Saturday, June 30, 2012

2012 book 174

Patrice Kindl's Keeping the Castle
I'd never heard of Kindl until this book came out, and my gosh, have I been missing out. This was GREAT! It takes place in Regency/Jane Austen times, and is the cutest and funniest book ever about a girl determined to marry for money to save her family estate. Most of it was predictable, but that didn't make it any less enjoyable. A.

Friday, June 29, 2012

2012 book 173

Jay Caspian Kang's The Dead Do Not Improve
I was intrigued by the description of this first novel by Kang, who works on Grantland--it's about a youngish Korean-American man whose elderly white neighbor is killed in what seems to be random gang gunfire, but then he gets drawn into a much larger mystery. The writing is excellent and I enjoyed some parts of this a lot (primarily the descriptions of the protagonist's childhood/teen years in North Carolina, where he and his Jewish friends were super into rap, and his meditations on Korean-American identity) but some parts were less appealing to me (I think this is more of a dude book, I didn't understand the end AT ALL, and I wanted to know more about the protagonist's family [though I understand why the latter maybe wasn't relevant]).  Mainly my problem was that the mystery made no sense to me--I get that this isn't a traditional mystery novel, but still. But like I said, excellent writing, and should be popular among dudes. B.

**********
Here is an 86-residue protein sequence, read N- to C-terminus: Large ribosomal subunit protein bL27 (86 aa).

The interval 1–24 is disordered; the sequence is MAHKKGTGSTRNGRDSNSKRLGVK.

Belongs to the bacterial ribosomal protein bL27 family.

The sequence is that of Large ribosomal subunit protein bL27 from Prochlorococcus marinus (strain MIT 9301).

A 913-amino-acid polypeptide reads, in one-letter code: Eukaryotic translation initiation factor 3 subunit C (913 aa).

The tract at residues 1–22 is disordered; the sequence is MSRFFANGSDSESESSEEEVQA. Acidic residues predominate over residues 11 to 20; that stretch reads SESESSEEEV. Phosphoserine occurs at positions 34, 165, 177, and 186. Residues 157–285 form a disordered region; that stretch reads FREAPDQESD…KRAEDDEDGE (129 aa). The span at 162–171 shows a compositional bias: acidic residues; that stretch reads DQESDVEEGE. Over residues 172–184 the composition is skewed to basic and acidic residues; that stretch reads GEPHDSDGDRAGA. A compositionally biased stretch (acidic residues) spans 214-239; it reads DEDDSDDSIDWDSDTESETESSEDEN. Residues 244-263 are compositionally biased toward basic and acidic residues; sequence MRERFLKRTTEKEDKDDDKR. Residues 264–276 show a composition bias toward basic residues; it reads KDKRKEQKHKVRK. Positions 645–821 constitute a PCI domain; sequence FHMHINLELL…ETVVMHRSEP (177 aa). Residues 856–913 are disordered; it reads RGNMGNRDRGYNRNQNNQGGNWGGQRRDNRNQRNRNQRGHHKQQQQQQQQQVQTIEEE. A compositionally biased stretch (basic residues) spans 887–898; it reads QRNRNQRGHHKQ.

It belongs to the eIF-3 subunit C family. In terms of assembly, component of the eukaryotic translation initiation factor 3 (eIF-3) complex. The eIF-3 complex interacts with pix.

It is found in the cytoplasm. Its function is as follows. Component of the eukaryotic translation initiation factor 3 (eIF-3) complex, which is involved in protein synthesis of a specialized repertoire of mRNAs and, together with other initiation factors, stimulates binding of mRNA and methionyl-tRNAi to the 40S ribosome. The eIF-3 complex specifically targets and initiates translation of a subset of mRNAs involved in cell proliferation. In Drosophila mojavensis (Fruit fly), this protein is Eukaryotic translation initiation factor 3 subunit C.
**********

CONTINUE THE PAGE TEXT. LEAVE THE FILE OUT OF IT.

An e-galley was provided by the publisher. This book will be released in August.

Wednesday, June 27, 2012

2012 book 172

Leigh Bardugo's Shadow and Bone
Sometimes when a book gets a lot of critical raves, it can never measure up to the hype, and I worried that would be the case with this one--but I liked it a lot. It take place in a fantasy version of historical Russia, where various people have various magical powers, but our orphan protagonist's magical power is the magicalest (it always is, in these kinds of books). Luckily, most of the rest of the story isn't (too) formulaic at all, and I really liked how things proceeded. Definitely a strong start to a trilogy--I look forward to seeing where it goes next. A/A-.